Free Access
Issue
A&A
Volume 518, July-August 2010
Herschel: the first science highlights
Article Number A26
Number of page(s) 5
Section Interstellar and circumstellar matter
DOI https://doi.org/10.1051/0004-6361/201014364
Published online 25 August 2010
A&A 518, A26 (2010)

First interstellar detection of OH+

F. Wyrowski - K. M. Menten - R. Güsten - A. Belloche

Max-Planck-Institut für Radioastronomie, Auf dem Hügel 69, 53121 Bonn, Germany

Received 5 March 2010 / Accepted 24 May 2010

Abstract
The Atacama Pathfinder Experiment (APEX) 12 m telescope was used to observe the N=1-0, J=0-1 ground-state transitions of OH+ at 909.1588 GHz with the CHAMP+ heterodyne array receiver. Two blended hyperfine structure transitions were detected in absorption against the strong continuum source Sagittarius B2(M) and in several pixels offset by 18 $^{\prime\prime}$. Both absorption from Galactic center gas and absorption from diffuse clouds in intervening spiral arms in a velocity range from -116 to 38.5  $\hbox{{\rm km}}~{\rm s}^{-1}$ is observed. The total OH+ column density of absorbing gas is $2.4\times 10^{15}$  $\hbox{{\rm cm}}^{-2}$. A column density local to Sgr B2(M) of $2.6 \times 10^{14}$  $\hbox{{\rm cm}}^{-2}$ is found. On the intervening line-of-sight, the column density per unit velocity interval is in the range of 1 to $40 \times 10^{12}$  $\hbox{{\rm cm}}^{-2}$/( $\hbox{{\rm km}}~{\rm s}^{-1}$). OH+ is found to be on average more abundant than other hydrides, such as SH+ and CH+. Abundance ratios of OH and atomic oxygen to OH+ are found in the range of 101-2 and 103-4, respectively. The detected absorption of a continuous velocity range on the line-of-sight shows OH+ to be an abundant component of diffuse clouds.

Key words: astrochemistry - ISM: abundances - ISM: molecules

1 Introduction

Hydrides are key ingredients of interstellar chemistry since they are the initial products of chemical networks that lead to the formation of more complex molecules. The fundamental rotational transitions of light hydrides fall into the submillimeter wavelength range. A so far elusive but nevertheless important hydride is OH+, oxoniumylidene. OH+ has a $^3\Sigma^-$ ground electric state. Its N=1-0 transition near 1 THz is split into three fine structure components, which are further split into several hyperfine components (Müller et al. 2005; Bekooy et al. 1985).

First estimates of OH+ abundances were given in the calculations of Glassgold & Langer (1976) and Barsuhn & Walmsley (1977). The latter study predicts the highest abundances in low density gas. de Almeida & Singh (1981) conclude that the OH+ molecule is primarily formed in warm, diffuse and moderately thick interstellar clouds. Later de Almeida (1990) discusses the relevance of shocks for the production of OH+ and gives a comprehensive summary of the fine and hyperfine rotational structure and transition probabilities of OH+.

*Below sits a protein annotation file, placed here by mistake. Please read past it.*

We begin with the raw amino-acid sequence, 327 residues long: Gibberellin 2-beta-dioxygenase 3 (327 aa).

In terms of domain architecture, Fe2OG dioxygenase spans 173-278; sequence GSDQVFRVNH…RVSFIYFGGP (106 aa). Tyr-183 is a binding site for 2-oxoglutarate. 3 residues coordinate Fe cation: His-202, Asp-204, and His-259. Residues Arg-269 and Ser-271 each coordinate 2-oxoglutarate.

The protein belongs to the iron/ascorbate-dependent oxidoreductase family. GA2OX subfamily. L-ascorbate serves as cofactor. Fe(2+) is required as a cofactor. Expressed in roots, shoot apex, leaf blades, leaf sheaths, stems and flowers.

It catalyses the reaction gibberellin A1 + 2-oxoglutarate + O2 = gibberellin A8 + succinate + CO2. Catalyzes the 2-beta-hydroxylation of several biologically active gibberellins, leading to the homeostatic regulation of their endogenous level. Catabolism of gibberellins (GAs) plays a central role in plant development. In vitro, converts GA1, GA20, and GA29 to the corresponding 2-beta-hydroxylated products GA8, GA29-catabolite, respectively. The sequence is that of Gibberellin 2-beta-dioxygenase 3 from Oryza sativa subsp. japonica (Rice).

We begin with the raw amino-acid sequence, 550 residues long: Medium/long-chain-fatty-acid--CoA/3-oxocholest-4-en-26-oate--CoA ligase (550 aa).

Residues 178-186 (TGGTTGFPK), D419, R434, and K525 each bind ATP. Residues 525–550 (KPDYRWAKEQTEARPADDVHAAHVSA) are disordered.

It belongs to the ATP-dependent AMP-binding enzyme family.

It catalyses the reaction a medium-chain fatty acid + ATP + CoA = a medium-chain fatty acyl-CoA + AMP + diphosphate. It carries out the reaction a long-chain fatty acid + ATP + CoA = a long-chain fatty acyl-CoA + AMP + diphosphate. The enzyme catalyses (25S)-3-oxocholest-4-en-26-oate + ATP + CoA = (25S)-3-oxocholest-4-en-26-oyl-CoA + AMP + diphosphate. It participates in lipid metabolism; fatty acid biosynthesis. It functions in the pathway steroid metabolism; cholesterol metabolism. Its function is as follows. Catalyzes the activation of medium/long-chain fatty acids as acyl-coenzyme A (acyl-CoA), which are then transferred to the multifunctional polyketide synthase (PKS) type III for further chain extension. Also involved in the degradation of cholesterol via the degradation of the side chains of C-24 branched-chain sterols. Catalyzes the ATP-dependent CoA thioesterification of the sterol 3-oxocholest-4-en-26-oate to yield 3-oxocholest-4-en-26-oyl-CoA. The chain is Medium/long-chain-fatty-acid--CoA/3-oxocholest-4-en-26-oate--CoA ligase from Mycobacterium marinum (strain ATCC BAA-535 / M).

Polehampton et al. (2007) searched for the N=2-1, J=1-2 and N=2-1, J=3-2 transitions at 153.47 and 152.9897  $\mu{\rm m}$, respectively, in the ISO LWS spectrum of Sgr B2 but found a spectral feature at the wavelength of only one of the lines and therefore ruled out a detection of OH+. Also González-Alfonso et al. (2004) discuss an absorption feature in the ISO LWS spectrum of Arp 220 at 153  $\mu{\rm m}$ but conclude that it belongs to NH.

A detection of OH+ with the ion mass spectrometer aboard the Giotto spacecraft in the tail of the comet was reported by Balsiger et al. (1986), where OH+ was found to be one of the main cometary hot-ion species in the coma.

OH+ plays an important role also in the formation of water. OH+ is rapidly converted into H3O+ which then leads to the formation of water and OH (see e.g. Wannier et al. 1991). This holds in cold and warm environments likewise. Hence, it can either be created via $\rm {H}_3^+$ by

\begin{displaymath}{\rm H_3^+ + O \rightarrow H_2 + OH}^+
\end{displaymath}

or in warmer regions via H+ with the following two reactions:

\begin{displaymath}{\rm H^+ + O \rightarrow H + O^+} - k\times 232~K,
\end{displaymath}

\begin{displaymath}{\rm O^+ + H_2 \rightarrow OH^+ + H}.
\end{displaymath}

The OH+ then reacts rapidly with molecular hydrogen:

\begin{displaymath}{\rm OH^+ + H_2 \rightarrow H_2O^+ + H }.
\end{displaymath}

${\rm H_2O^+}$subsequently reacts with molecular hydrogen to give ${\rm H_3O^+}$ which recombines then to form both, OH and water. Therefore measurements of OH+ can provide crucial insight into the part of the oxygen chemical network that leads to the formation of water, which is currently a prominent target for observations with the Herschel Space Observatory. In addition to OH+, several other hydrides (SH+, 13CH+, and HCl) have recently been studied from the ground in the accompanying paper by Menten et al. (2010) in the absorbing diffuse clouds towards Sgr B2(M). This prompted us to also search for OH+and here, we describe the first detection of the OH+ ion in interstellar space using the Atacama Pathfinder Experiment telescope (APEX).

\begin{figure}
\par\includegraphics[width=12cm,clip]{aa14364-10-fig1.eps}\vspace*{2.5mm}
\end{figure} Figure 1:

OH+ spectrum towards Sgr B2(M) observed with the 7 pixels of the CHAMP+ high frequency array. The continuum level for each spectrum is indicated by a straight, green line and the offsets (RA/Dec) from Sgr B2(M) of the individual pixels are given in each box in second of arc.

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2 Observations and data reduction

The observations were carried out in August 2009 with the the 12-m Atacama Pathfinder Experiment telescope (APEX[*]) (Güsten et al. 2006) using the MPIfR-built CHAMP+ receiver array (Kasemann et al. 2006). The stronger of the two hyperfine lines of the OH+ N=1-0, J=0-1 transition at 909.1588 GHz was tuned into the center of the upper sideband of the high frequency array of the receiver. The array is operated in single sideband mode with a typical rejection of 10db and consists out of seven pixels in a hexagonal pattern with separations of about 18 $^{\prime\prime}$ and individual beam sizes of 7 $^{\prime\prime}$. The telescope was pointed towards Sgr B2(M) at a position of $\alpha$(J2000) = $17^{\rm h}47^{\rm m}20.15^{\rm s}$ and $\delta$(J2000) = $-28\deg~ 23\hbox{$^\prime$ }~ 04.9\hbox{$^{\prime\prime}$ }$. The SSB system temperatures during the observations were in the range from 10 000 to 20 000 K for the individual pixels with a precipitable water vapor of about 0.6 mm. The relatively high system temperatures are a result of the nearby atmospheric water absorption at 916 GHz. As backends, MPIfR Fast Fourier Transform spectrometers (Klein et al. 2006) were used to cover a bandwidths of $2\times 1.5$ GHz for each pixel with a velocity resolution of 0.25 km s-1 that was later lowered to 2 km s-1 to increase the signal-to-noise in the spectra. In the following, only spectra from one FFTS per pixel are discussed to exclude possible platforming effects. The wobbling secondary was chopped with a frequency of 1.5 Hz and a throw of 120'' about the cross elevation axis in a symmetric mode which allows a reliable detection of the source continuum as well. Pointing and focus corrections were determined with cross scans on the source itself. With the online calibration, spectra were calibrated to a $T_{\rm A}^*$ scale. The conversion to $T_{\rm MB}$ was done using a forward efficiency of 0.95 and a beam efficiency measured on Mars at 809 GHz earlier in the month and then scaled to 0.33 for the OH+ frequency.